Originally posted on devdiary.club
There was a recent viral meme tweet that hit home in regards to my learning to code journey.
However recognizing this, this fear of failing to do something perfectly, is not something that was easy to identify in myself.
In fact, if you asked me, I'd say I'm pretty comfortable with failure. That I totally understand that in order to succeed, there will be failures along the way. I'd tell you about how I've failed publicly and been transparent about it. Like the time I attempted #100DaysofCode and only got to day 70...three times.
I've excelled at everything I've tried academically. That sentence feels wild and annoying to say but it's real. I was in advanced and AP classes in high school, I pursued Psychology with an emphasis in Economics in college and tested out of requirements for other courses. My challenges in college were mainly due to attending a PWI in small-town-racist-Pennsylvania and trying to survive that rather than anything academically strenuous. I wasn't even especially disciplined, just an avid reader with never-ending curiosity. And it was these experiences that have given me this faux comfortability with failure.
Learning to code is one of the most challenging things I've ever done. It's also the first thing I've tried (that I've dedicated time, effort and resources to) that I haven't excelled at quickly. Somehow no matter how many Medium posts I read that explained how what I was feeling was normal, I managed to internalize that maybe coding was in fact something I could not do. It's made me cry, it's made me angry. I was feeling:
Why has this been so hard for me to grasp? What can I do to set myself up for learning success? How do I stay motivated through the rough patches?
Pry is a ruby gem that is a type of REPL. REPL stands for read, evaluate, print, loop, and is an incredibly helpful program for debugging. I was already familiar with IRB, the interactive REPL that comes with Ruby, but apparently Pry had even more functionality. I've admittedly been avoiding pry since learning about it.
I understood that putting
require pry at the top of a file and placing a
binding.pry somewhere within a method did something but I didn't understand what to look for once in
Recently a ruby problem caused me a lot of grief and the desert of despair and I became good friends. I tried everything and it felt like no matter what I did the tests remained failing.
I realized this type of coding could not go on. Just running tests, crossing my fingers, hoping for passing; and when it failed, not knowing which direction to head in.
I was going to have to learn pry and understand it to be able to troubleshoot this problem. Ugh, right? 😭 I'm sometimes in such a rush when coding that I have to remind myself, there is no race, no deadline, and nothing is urgent. Going back to learn something I should have dedicated time to learn earlier made me even more frustrated with myself. It felt like I was trying to go to the gym and work out all day, instead of going for 30 mins a day, 5 days a week, and expecting the same results. It didn't make sense. Cramming just wasn't going to work.
This avoidant behavior; that was a choice I was making. A bad one obviously. And it was kind of how I was approaching learning to code. I've never really had to do a thing I was bad at, and I've also never tried to keep doing a thing I felt I might be bad at. But here was coding saying "Not on my watch!"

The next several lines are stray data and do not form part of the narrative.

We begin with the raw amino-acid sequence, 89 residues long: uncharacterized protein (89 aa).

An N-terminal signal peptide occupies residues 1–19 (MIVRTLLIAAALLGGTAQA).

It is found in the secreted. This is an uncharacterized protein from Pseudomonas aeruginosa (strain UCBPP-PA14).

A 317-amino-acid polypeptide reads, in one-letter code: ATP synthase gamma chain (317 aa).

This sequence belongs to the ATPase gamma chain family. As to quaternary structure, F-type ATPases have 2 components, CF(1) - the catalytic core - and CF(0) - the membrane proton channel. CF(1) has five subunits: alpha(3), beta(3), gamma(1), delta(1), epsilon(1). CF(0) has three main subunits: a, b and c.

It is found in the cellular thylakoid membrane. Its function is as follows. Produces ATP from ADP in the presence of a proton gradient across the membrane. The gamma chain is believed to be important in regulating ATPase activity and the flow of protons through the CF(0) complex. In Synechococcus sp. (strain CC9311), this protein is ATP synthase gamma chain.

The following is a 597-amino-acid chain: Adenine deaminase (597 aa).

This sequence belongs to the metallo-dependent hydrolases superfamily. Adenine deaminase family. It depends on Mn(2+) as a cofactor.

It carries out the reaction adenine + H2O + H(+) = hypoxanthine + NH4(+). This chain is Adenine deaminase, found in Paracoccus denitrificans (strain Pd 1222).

Things I was doing a.k.a. a list of don'ts
- being comfortable with being demotivated
- not asking for help
- not spending the time to use the resources available to me
- trying to power through on a superficial understanding
- feeling guilty about not coding a bit daily and overcompensating for it by rushing through lessons
This process is not linear and it's certainly not easy. Some things that have helped me are:
asking for help when you need it: it's easy to get demotivated when you spin your wheels on a problem. No shame in asking for help. Coding is a team sport!
being consistent: this is hard AF but arguably the most important. Discipline begets consistency.
tracking your time: it's eye-opening to see just how much time you are actually spending on a thing. Beating yourself up for not understanding recursion? Is it because you only spent 1 hour trying to learn it? Be gentle and reasonable with yourself.
learning how to learn: learning to code was different than anything I've learned before. I'm a native Spanish speaker, and had an easy time picking up French but programming languages were a whole new world. Figuring out how to learn and retain information best is more beneficial than knocking out X number of tutorials.
giving myself space to learn: I'm not ever going to know everything. What's simple to me might not be simple to you and vice versa. I used to self-deprecate when I couldn't solve a problem that felt "obvious" once I was told the answer. This was a disservice to myself and I just ended up frustrated. Instead of treating failed problems like a personal failure, I now treat them like a learning opportunity and welcome doing better next time.
Shout out to
pry and that Ruby problem being the reality check I needed to prioritize my learning and personal growth.
Top comments (5)
Dev is especially hard because it's so vast and move really fast. You could learn something everyday your whole life (in fact you should).
To survive, you should learn to learn. Motivation comes and goes, but knowledge only grows.
Exactly! Well said.
This is a mirror into my soul.